On the 1st instant we struck tents at Woodville, Ala., and marched toward Chattanooga, via Bridgeport, Ala., arriving at Chattanooga on the 6th. We turned over our surplus baggage, camp and garrison equipage for storage, and in very light marching order proceeded by rapid marches, with the column of the army which took possession of Snake Creek Gap, arriving there on the 8th. The next day demonstrations were made against Resaca, which caused the presence of the rebel Johnston and his army to prove manifest in a very short time afterward. In the battle of Resaca, on the 14th instant, we lost Sergt. James W. Mires, Company I, severely wounded; Private James S. Temple, Company B, severely wounded; Private Dabner Martin, Company F, severely wounded; Private John Danback, Company K, severely wounded. On the 16th we proceeded southward in pursuit of the flying hosts of Johnston's army, but they kept out of reach, and there was no fighting of much consequence, on the road taken by the Army of the Tennessee, between Resaca and Kingston. We arrived at the latter place on the 19th and enjoyed a few days' rest, during which time Major A. J. Seay arrived from Missouri and took command of the regiment, the history of which from this date I leave for him to communicate to you.
Our regiment is in excellent condition and eager to continue the race after Old Joe. In a short time scurvy will make its appearance among us on account of the diet we are necessarily confined to, but we look anxiously to the Sanitary Commission for relief, and hope not to be denied the pleasant flavor and the recuperative effects of their many good things to eat and drink.
I have the honor to be, with great respect, your obedient servant,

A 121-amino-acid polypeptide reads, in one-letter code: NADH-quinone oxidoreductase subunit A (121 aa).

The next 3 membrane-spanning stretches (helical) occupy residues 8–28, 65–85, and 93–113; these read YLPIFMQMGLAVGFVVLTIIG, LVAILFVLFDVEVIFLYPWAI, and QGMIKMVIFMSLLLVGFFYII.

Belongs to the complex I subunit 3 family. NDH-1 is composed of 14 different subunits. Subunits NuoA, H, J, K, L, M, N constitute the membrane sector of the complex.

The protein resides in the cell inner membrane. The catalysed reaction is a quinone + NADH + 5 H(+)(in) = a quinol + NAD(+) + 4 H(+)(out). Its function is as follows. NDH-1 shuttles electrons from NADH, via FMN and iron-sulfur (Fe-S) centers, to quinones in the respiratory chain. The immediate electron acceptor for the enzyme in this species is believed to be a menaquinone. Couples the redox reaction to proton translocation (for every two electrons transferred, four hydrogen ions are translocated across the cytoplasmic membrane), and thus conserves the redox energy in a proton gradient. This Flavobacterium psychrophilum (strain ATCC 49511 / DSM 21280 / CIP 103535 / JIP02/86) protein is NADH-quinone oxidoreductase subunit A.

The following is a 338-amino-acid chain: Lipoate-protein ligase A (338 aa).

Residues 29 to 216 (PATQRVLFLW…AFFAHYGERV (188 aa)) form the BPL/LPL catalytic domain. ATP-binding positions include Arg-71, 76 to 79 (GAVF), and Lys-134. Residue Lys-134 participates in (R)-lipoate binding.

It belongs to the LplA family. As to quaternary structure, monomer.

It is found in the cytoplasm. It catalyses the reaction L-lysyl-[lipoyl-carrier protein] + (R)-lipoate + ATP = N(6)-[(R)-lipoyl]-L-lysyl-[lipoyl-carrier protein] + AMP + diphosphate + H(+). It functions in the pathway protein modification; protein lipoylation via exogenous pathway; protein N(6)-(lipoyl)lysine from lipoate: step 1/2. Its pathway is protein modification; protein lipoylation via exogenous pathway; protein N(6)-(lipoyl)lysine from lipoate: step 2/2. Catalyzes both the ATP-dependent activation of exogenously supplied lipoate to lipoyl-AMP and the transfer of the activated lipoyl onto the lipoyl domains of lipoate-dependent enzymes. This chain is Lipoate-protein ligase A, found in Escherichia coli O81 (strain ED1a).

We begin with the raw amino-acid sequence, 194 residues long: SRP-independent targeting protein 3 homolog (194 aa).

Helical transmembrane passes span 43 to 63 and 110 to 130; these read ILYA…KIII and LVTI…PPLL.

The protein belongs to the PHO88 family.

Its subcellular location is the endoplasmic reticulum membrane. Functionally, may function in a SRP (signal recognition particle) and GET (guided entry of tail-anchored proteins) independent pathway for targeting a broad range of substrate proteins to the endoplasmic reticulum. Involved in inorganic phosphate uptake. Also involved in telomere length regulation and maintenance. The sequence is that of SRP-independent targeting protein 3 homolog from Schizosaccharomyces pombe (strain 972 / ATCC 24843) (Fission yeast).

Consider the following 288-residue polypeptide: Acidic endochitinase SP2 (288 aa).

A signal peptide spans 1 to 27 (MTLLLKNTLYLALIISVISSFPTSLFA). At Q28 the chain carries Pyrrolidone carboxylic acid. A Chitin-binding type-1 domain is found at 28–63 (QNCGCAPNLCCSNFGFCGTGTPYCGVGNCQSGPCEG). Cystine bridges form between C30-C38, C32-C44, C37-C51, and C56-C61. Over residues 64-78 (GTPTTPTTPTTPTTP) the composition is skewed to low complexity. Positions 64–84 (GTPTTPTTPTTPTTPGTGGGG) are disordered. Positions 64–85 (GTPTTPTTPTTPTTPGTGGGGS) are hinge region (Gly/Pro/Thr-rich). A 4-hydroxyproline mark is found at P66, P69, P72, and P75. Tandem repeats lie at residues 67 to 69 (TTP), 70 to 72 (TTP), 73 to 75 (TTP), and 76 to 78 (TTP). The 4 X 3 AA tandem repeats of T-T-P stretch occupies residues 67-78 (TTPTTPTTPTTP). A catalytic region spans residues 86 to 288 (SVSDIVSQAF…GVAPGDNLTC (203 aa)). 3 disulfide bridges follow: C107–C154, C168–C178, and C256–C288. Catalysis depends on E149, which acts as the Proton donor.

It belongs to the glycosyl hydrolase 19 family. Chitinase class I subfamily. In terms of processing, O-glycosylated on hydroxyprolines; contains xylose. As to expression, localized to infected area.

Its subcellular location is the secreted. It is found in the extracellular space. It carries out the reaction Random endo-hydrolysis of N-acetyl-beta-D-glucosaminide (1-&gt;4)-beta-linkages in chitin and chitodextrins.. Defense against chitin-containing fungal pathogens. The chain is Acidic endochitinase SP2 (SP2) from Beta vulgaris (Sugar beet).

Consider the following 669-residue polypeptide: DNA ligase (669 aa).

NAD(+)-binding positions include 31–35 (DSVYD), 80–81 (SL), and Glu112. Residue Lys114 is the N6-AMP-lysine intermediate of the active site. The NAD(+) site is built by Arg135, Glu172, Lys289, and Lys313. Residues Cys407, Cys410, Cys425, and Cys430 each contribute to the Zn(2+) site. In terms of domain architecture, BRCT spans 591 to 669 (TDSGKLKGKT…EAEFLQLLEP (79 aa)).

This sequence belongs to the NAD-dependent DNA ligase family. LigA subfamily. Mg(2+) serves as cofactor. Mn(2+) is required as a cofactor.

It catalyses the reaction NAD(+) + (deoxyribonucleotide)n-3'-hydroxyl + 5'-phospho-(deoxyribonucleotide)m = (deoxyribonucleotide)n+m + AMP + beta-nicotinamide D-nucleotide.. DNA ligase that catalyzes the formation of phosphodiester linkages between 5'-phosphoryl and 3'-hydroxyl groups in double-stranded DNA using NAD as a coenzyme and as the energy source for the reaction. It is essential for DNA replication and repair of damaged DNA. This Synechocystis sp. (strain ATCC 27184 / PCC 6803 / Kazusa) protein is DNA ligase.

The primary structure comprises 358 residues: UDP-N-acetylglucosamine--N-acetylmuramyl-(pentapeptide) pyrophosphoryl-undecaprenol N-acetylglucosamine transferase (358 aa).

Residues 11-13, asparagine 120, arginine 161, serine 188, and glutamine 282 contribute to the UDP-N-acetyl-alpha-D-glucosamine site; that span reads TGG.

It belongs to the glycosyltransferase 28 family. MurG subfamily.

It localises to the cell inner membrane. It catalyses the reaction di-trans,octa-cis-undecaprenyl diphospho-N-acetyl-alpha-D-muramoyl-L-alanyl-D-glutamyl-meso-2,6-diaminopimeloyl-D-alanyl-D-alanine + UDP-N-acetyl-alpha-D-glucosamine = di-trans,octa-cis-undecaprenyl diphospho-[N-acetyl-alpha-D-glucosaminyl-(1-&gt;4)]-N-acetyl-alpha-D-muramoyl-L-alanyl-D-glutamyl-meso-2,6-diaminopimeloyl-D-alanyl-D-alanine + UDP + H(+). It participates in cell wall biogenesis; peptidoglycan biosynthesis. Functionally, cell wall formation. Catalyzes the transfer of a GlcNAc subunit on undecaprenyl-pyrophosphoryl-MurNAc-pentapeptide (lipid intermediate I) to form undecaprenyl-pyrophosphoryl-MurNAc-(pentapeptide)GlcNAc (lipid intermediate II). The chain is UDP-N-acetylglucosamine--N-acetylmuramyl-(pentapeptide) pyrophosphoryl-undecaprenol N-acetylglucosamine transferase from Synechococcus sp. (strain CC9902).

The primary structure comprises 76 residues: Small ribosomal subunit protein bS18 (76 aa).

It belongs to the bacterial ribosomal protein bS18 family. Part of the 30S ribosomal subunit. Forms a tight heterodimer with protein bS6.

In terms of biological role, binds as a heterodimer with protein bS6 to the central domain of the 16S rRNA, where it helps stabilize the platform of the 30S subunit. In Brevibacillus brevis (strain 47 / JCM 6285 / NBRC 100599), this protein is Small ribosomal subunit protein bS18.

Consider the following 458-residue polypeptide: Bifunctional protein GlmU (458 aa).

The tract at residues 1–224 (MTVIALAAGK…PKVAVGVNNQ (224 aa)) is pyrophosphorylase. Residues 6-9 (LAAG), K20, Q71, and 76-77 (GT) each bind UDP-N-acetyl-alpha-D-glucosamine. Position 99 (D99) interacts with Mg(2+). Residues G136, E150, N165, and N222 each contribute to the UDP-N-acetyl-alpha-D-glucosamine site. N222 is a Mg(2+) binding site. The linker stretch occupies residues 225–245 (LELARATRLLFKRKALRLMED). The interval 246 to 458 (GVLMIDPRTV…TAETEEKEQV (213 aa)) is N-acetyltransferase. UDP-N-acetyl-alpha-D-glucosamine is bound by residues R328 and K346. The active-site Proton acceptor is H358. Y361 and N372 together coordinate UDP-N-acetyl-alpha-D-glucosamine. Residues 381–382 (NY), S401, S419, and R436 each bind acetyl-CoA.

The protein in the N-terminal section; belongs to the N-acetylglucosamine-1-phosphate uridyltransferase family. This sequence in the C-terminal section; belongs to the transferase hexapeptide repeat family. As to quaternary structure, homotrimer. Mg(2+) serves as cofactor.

C. C. BLAND,
Captain Company D, 32nd Missouri Vols., Commanding Regiment
[Brigadier General JOHN B. GRAY,
Adjutant-General of Missouri.]
Reports of Major Abraham J. Seay, Thirty-second Missouri Infantry, of operations May 20-September 8.
HEADQUARTERS THIRTY-SECOND MISSOURI VOLUNTEERS,
Near Atlanta, Ga., August 5, 1864.
DEAR GENERAL: I have intended, in obedience to your request, to keep you posted in our operations as our gigantic campaign progressed, but owing to the fact that we have been constantly in the front with no field officers to shift any of the labor or responsibility upon, I have so far neglected to write; but I believe the record will show that I have not neglected my duties in the face of the enemy, which is of much more importance to the country.
I joined the regiment at Kingston, Ga., May 20, and have commanded it ever since. We have taken part in every march, skirmish, and battle in which the First Division, Fifteenth Army Corps, has been engaged, among the most important of which were the battles of Dallas, May 26, 27, and 28; Kenesaw Mountain from June 10 to July 3 (which was properly a siege); before Atlanta, east